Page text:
The mission of the Claims Conference over its history has always been to secure what we consider a small measure of justice for Jewish victims of Nazi persecution. We have pursued this goal since 1951 through a combination of negotiations, disbursing funds to individuals and organizations, and seeking the return of Jewish property lost during the Holocaust.
For nearly six decades, the Claims Conference has:
As a result of negotiations with the Claims Conference since 1952, the German government has paid more than $60 billion in indemnification for suffering and losses resulting from Nazi persecution. Claims Conference negotiations have also resulted in the creation of funds from German and Austrian industry, as well as the Austrian government.
But our work is not yet complete. We continue to negotiate with representatives of Germany and Austria as well as with representatives of industry and banks. And the Claims Conference continues to administer compensation programs and distribute payments.
The Claims Conference is also addressing the needs of the aging population of Jewish victims of Nazi persecution through grants to organizations, primarily funded today by the sale of unclaimed Jewish property in the former East Germany. Over the decades, we have made great efforts to better serve Shoah survivors worldwide with Claims Conference funds. In the two decades after the war, the need for organized relief and rehabilitation of survivors, and for investment in community infrastructure, was met through Claims Conference allocations. Hundreds of millions of dollars have been allocated toward bettering the lives of Nazi victims in 46 countries.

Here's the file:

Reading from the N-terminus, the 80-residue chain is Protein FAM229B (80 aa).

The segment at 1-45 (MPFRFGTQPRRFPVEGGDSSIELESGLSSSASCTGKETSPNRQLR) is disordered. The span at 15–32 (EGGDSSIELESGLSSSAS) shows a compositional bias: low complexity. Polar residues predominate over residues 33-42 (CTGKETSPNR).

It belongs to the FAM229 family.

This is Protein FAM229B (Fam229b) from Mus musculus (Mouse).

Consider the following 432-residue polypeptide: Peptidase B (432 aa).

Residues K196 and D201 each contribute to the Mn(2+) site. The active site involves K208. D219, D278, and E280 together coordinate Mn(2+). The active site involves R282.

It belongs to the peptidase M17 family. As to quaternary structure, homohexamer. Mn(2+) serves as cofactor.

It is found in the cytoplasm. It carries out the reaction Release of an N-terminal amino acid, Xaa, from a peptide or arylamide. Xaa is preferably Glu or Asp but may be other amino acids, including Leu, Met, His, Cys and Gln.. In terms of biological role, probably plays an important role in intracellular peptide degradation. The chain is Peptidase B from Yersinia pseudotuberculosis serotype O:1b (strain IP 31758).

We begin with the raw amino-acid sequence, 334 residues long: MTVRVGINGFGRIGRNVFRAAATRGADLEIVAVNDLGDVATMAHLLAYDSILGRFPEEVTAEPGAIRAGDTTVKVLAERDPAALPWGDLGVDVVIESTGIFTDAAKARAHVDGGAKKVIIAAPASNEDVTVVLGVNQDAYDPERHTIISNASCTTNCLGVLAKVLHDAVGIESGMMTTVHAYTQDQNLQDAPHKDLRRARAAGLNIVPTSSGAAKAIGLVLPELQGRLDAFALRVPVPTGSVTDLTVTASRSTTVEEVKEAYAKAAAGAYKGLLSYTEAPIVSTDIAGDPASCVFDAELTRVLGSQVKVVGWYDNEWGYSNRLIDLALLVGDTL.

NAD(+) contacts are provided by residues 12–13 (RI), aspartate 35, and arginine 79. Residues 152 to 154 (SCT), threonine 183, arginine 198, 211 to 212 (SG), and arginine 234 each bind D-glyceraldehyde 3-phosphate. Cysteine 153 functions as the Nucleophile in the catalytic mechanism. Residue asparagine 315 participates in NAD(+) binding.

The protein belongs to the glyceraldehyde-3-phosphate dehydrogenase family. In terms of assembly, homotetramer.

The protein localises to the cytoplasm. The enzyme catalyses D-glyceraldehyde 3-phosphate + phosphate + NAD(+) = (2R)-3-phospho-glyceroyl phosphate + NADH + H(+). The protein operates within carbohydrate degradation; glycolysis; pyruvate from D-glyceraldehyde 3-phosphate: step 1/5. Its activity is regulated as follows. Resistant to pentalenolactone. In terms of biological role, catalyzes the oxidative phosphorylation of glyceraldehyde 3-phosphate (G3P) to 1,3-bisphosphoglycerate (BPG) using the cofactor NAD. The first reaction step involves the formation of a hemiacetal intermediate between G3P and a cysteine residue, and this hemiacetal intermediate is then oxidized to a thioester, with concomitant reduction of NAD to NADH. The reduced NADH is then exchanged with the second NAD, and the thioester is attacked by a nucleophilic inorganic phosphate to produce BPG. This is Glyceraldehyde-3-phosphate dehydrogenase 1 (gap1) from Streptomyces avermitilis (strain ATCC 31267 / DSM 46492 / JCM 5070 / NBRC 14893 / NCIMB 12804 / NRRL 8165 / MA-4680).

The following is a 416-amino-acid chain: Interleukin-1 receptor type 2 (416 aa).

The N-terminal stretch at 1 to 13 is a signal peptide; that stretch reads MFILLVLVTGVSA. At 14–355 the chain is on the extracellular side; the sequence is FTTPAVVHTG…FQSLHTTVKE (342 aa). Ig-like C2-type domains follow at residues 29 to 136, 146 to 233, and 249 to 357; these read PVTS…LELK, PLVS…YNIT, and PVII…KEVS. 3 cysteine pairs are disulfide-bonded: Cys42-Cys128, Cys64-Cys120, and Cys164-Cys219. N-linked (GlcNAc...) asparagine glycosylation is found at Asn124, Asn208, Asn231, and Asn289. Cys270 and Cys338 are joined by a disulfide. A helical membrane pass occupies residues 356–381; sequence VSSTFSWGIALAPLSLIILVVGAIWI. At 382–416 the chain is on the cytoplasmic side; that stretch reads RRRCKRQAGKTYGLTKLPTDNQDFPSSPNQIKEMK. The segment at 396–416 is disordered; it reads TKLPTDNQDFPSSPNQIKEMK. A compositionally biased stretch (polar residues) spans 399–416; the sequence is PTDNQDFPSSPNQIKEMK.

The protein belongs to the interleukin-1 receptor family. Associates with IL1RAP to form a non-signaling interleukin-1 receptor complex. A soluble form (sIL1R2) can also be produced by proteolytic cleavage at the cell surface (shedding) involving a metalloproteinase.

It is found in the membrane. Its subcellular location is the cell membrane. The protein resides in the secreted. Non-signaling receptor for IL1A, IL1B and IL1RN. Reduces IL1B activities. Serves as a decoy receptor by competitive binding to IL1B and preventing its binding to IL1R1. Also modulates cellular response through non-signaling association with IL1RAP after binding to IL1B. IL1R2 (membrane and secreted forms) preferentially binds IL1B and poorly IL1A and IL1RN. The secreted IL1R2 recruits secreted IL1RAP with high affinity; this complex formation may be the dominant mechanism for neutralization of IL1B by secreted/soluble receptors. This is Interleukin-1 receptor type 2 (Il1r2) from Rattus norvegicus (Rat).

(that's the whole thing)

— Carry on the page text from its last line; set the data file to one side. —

Today, the Claims Conference also administers allocations from the German government and several other funding sources.
The Claims Conference remains painfully aware that the destruction of Jewish life during the Holocaust can never be made whole. However, we will continue to keep our focus on issues of concern to survivors and to the worldwide Jewish community.